NUJ support for exco member misguided, says Kit Siang's political secretary

Modified 6 Feb 2020, 2:56 am

Political secretary to Lim Kit Siang, Syahredzan Johan has challenged the National Union of Journalists' (NUJ) defence of its exco member Wan Noor Hayati Wan Alias, who was charged in court over her Facebook posts. 

"I do not understand this - NUJ says that charging journalists would be seen as a regressive move by the people and globally. But from the reports, the person who was charged today was not carrying out duties as a journalist when she posted those things."

"Her occupation is irrelevant to the charges," he said in a Facebook post.

Hayati has claimed trial to three charges concerning several posts on her personal Facebook account “Ibu Yati” about the novel coronavirus (2019-nCoV).

The journalist was charged under Section 505 (b) of the Penal Code for knowingly publishing and circulating rumours likely to cause fear or alarm to the public.

NUJ general-secretary Chin Sung Chew then defended Hayati's right to freedom of speech and raised concerns about the 2019-nCoV outbreak.

“The NUJ appeals to the government to lift the charges against its exco member cum deputy-general treasurer Hayati for her unintentional message via her personal social media," he said.

Syahredzan argued that while he understood that the NUJ feels compelled to support one of its members, this is not a case of someone who was charged for reporting news, or posing hard questions in an opinion piece, but charged for posts on her personal account.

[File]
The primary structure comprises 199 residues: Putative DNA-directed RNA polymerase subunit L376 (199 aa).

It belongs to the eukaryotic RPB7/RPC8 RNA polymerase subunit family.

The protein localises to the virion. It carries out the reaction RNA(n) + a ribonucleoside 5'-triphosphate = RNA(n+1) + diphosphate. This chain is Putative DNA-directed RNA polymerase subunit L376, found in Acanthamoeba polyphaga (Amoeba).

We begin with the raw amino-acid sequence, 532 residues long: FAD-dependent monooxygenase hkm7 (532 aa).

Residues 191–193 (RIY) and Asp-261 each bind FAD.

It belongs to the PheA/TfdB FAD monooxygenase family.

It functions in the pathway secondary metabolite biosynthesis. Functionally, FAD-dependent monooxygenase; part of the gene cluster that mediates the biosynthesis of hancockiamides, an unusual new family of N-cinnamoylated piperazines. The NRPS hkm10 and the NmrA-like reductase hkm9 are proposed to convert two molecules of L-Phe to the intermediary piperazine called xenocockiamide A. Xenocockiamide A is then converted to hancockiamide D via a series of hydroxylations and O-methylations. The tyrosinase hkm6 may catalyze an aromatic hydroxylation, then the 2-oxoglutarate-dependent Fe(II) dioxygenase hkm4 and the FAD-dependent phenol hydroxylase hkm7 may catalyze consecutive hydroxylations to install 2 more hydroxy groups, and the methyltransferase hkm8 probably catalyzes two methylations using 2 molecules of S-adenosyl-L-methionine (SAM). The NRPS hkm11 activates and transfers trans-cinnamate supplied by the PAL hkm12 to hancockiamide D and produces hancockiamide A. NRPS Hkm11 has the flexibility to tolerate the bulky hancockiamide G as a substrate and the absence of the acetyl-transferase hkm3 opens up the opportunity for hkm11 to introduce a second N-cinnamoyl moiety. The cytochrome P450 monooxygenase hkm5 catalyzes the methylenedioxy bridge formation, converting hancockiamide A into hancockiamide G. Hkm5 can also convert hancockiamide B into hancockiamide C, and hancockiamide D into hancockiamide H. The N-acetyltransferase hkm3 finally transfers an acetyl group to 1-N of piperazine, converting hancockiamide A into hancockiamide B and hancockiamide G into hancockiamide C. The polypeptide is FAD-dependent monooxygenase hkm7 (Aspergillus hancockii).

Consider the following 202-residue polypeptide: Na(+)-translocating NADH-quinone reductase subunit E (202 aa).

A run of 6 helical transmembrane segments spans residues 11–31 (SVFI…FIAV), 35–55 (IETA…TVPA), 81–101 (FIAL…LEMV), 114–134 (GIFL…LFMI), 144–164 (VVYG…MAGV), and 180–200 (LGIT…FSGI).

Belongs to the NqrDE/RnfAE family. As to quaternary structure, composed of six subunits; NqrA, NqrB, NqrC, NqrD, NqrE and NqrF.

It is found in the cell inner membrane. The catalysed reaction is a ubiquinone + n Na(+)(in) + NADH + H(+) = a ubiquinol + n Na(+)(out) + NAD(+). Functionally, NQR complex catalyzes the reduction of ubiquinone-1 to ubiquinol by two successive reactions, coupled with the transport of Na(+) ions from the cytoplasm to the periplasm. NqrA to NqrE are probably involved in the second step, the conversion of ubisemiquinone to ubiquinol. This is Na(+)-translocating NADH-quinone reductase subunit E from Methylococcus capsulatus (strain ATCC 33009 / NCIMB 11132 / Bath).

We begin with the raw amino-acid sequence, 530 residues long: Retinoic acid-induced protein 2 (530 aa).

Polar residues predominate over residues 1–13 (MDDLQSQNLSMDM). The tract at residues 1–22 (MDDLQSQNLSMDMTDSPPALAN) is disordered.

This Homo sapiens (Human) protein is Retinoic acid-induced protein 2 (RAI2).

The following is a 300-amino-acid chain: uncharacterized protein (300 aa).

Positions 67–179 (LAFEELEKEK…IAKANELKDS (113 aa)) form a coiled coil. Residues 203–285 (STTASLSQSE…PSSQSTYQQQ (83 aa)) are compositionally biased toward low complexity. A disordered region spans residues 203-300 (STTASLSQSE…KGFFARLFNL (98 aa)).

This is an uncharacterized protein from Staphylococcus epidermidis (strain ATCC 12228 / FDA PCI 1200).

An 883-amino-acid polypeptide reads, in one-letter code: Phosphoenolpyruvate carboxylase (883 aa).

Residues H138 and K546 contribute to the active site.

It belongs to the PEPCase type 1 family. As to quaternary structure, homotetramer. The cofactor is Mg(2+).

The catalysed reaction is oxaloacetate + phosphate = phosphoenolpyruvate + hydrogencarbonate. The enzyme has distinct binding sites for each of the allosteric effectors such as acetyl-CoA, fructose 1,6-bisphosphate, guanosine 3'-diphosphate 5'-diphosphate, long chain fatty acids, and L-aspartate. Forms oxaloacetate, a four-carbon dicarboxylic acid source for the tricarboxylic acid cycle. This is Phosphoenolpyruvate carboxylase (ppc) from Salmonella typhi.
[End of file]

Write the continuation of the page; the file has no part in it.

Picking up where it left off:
"For example, if a lawyer [...] posts about how the virus will turn people into zombies and gets charged for it, the Bar should not come out with a statement to say that the prosecution is an assault on the independence of the Bar.

"The same would apply here. The charges are not even for posting ‘fake news’, where there is an ongoing debate as to whether it is proportionate for the State to impose criminal sanctions.

"The charges are for statements causing public mischief - very specific and harder to prove," he said.

Syahredzan added that even if one was to argue that this is a press freedom issue, Hayati's posts would fall short of any yardstick of journalism ethics.

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